By the end of this section, participants had a solid understanding of the five forms of new media and were familiar with key works in each one. They had completed rapid prototyping exercises toward the design of narrative-based interactive experiences across multiple platforms. 

WORKSHOP ONE - CINEMA AND LONG-FORM MEDIA

By the end of this module, participants had:

  • Developed a theoretical perspective to approaching interactive cinema and long-form media
  • Surveyed key interactive entertainment projects, artwork and products that illustrate interactive cinema and long-form media concepts and technologies
  • Developed prototype basic development capabilities
  • A broadened understanding of various accessible technologies available for the design and production of interactive cinema and long-form media

WORKSHOP TWO - ONLINE AND NETWORKED MEDIA

By the end of this module, participants had:

  • Developed a theoretical perspective to approaching online and networked media
  • Surveyed key interactive entertainment projects, artwork and products that illustrate online and networked media concepts and technologies
  • Developed basic prototype development capabilities
  • A broadened understanding of various accessible technologies available and skills needed to design and produce online and networked media

WORKSHOP THREE - MOBILE AND SHORT-FORM MEDIA

By the end of this module, participants had:

  • Developed a theoretical perspective to approaching mobile and short-form media
  • Surveyed key interactive entertainment projects, artwork and products that illustrate mobile and short-form media concepts and technologies
  • Developed basic prototype development capabilities
  • A broadened understanding of various accessible technologies available and skills needed for mobile and short-form media production

WORKSHOP FOUR - GAMING AND GOAL BASED MEDIA

By the end of this module, participants had:

  • Developed a theoretical perspective to approaching gaming and goal-based media
  • Surveyed key interactive entertainment projects, artwork and products that illustrate gaming and goal-based media concepts and technologies
  • Developed a basic understanding of the game design process, in particular play-testing and iterative design, designing for particular play styles and some methods of prototype development
  • A broadened understanding of the various accessible technologies available for game prototype development

WORKSHOP FIVE - PHYSICAL AND SPATIAL MEDIA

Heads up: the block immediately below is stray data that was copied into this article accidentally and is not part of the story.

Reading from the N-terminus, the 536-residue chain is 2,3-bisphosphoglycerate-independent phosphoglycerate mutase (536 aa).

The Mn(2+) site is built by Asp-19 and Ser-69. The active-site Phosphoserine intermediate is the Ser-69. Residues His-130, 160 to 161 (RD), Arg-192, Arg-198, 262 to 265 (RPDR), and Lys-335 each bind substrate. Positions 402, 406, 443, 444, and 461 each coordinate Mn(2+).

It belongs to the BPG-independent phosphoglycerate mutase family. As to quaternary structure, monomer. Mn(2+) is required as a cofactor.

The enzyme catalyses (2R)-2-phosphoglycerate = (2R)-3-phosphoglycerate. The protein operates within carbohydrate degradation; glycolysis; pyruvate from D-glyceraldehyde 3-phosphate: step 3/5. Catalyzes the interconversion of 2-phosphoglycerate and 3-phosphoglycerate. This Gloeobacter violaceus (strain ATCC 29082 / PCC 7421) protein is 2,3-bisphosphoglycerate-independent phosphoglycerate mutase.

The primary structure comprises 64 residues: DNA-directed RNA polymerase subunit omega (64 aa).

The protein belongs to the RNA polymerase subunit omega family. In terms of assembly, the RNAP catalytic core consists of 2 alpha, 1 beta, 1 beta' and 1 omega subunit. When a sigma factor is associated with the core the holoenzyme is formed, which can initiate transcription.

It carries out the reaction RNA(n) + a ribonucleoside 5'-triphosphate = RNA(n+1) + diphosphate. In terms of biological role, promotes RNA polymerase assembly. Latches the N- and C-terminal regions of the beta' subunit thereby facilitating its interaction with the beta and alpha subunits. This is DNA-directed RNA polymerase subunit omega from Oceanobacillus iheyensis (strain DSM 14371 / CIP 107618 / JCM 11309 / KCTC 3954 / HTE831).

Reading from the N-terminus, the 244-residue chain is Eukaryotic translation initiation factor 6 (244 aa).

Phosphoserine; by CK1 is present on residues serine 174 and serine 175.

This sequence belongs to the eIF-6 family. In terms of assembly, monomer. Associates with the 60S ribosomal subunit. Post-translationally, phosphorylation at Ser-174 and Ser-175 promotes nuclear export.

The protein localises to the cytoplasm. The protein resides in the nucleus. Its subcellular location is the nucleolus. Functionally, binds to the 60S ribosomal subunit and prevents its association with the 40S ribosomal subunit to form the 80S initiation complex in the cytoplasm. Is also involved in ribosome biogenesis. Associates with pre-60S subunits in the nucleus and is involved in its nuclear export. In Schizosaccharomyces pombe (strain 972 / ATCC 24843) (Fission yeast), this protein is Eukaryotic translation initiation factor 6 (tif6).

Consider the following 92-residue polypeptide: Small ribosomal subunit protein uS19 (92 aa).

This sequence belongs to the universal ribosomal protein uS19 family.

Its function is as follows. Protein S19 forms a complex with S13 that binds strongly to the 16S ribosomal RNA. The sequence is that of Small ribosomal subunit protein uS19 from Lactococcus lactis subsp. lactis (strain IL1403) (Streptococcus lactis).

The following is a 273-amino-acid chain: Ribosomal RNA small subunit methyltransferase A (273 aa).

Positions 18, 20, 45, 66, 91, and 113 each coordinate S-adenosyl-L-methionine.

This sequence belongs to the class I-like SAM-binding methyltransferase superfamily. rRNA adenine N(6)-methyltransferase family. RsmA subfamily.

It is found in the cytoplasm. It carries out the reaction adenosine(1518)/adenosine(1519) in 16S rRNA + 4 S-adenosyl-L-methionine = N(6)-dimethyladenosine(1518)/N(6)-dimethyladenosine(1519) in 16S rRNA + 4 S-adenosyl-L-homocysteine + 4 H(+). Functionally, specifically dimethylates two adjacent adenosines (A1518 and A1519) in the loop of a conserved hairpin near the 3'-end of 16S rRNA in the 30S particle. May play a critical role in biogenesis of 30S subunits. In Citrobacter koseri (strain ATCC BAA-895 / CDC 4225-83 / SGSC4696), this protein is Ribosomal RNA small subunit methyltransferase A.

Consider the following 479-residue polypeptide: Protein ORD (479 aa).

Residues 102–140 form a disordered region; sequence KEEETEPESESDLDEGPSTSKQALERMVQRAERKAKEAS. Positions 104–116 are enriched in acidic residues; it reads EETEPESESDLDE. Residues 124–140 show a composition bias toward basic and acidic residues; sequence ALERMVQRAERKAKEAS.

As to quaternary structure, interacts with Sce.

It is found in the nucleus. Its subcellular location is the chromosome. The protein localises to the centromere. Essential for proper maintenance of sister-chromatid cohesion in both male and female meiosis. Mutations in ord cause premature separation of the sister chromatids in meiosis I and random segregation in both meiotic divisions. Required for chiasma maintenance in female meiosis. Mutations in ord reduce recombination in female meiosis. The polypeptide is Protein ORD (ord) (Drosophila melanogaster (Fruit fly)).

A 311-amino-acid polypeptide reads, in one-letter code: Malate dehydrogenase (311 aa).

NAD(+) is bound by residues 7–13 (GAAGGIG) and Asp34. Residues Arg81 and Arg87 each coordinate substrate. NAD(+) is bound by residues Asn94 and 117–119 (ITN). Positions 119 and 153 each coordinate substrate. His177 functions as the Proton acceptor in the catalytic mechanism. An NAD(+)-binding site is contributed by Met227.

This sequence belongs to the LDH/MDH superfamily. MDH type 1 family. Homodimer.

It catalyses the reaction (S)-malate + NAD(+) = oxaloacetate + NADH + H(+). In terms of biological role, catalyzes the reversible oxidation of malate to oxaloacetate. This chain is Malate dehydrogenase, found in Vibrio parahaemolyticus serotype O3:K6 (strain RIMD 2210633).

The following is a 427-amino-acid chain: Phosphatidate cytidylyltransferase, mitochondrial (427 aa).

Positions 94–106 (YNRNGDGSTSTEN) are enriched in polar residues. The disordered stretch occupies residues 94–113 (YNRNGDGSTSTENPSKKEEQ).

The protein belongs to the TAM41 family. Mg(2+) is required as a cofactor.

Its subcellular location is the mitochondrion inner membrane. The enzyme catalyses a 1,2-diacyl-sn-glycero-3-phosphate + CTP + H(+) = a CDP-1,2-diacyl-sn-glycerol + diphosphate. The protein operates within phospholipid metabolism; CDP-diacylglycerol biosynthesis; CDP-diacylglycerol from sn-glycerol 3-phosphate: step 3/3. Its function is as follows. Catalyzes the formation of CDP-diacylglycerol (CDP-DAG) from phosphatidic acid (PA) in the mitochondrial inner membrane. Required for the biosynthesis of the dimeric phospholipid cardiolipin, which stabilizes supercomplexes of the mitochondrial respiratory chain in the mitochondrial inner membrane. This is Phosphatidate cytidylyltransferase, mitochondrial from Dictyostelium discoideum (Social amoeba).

By the end of this module, participants had:

  • Developed a theoretical perspective to approaching physical and spatial media
  • Surveyed interactive entertainment projects, artwork and products that leverage physical spatial media concepts and technologies
  • Developed rudimentary rapid-prototyping capabilities, including basic sensor interfacing and Wizard-of-Oz prototyping
  • Completed a day-long electronics workshop to learn the basics of interfacing computers to the real world

CORE AREA THREE - BUSINESS DEVELOPMENT

The business development was comprised of three modules addressing business models, networking sessions and communication sessions. 

MODULE ONE - BUSINESS MODELS

By the end of this module, participants had a solid understanding of the most common models used to fund and sustain new media-focused businesses, not-for-profit organizations and projects. Participants also understood the composition of an effective advisory board for a new media start-up, and they developed the pitching and networking skills necessary to assemble an advisory board and to market ideas as well as skills to evaluate the business potential of ideas.

MODULE TWO - NETWORKING SESSIONS

By the end of this module, participants understood the roles of strategic thinking, sales, marketing, accounting, development, corporate, commercial and intellectual property law, and human resources in building and sustaining a small, entrepreneurial content organization. They had also assembled an advisory board.

MODULE THREE - COMMUNICATION SESSIONS

By the end of this module, participants had the pitching and networking skills necessary to assemble an advisory board and market themselves and their ideas.

CORE AREA FOUR - PRODUCTION

Participants established creative teams and entered into a three-month prototype production and self-directed learning cycle. Teams brought their ideas to life with analytical and practical feedback from internationally renowned faculty and guest speakers, as well as from fellow creative residents.

The production section had eight instructional components that covered critiques, technology workshops, production and documentation workshops, business sessions, communication sessions, usability testing workshops and on-going production mentorship and performance management workshops.

By the end of this section participants had:

  • Developed both the production and technical skills necessary to create a working prototype or proof of concept of a narrative-based interactive project
  • Gained a deeper understanding of the emerging trends in new media
  • Developed collaborative group work skills
  • Developed a deeper understanding of the strategic roles needed for successful start-up companies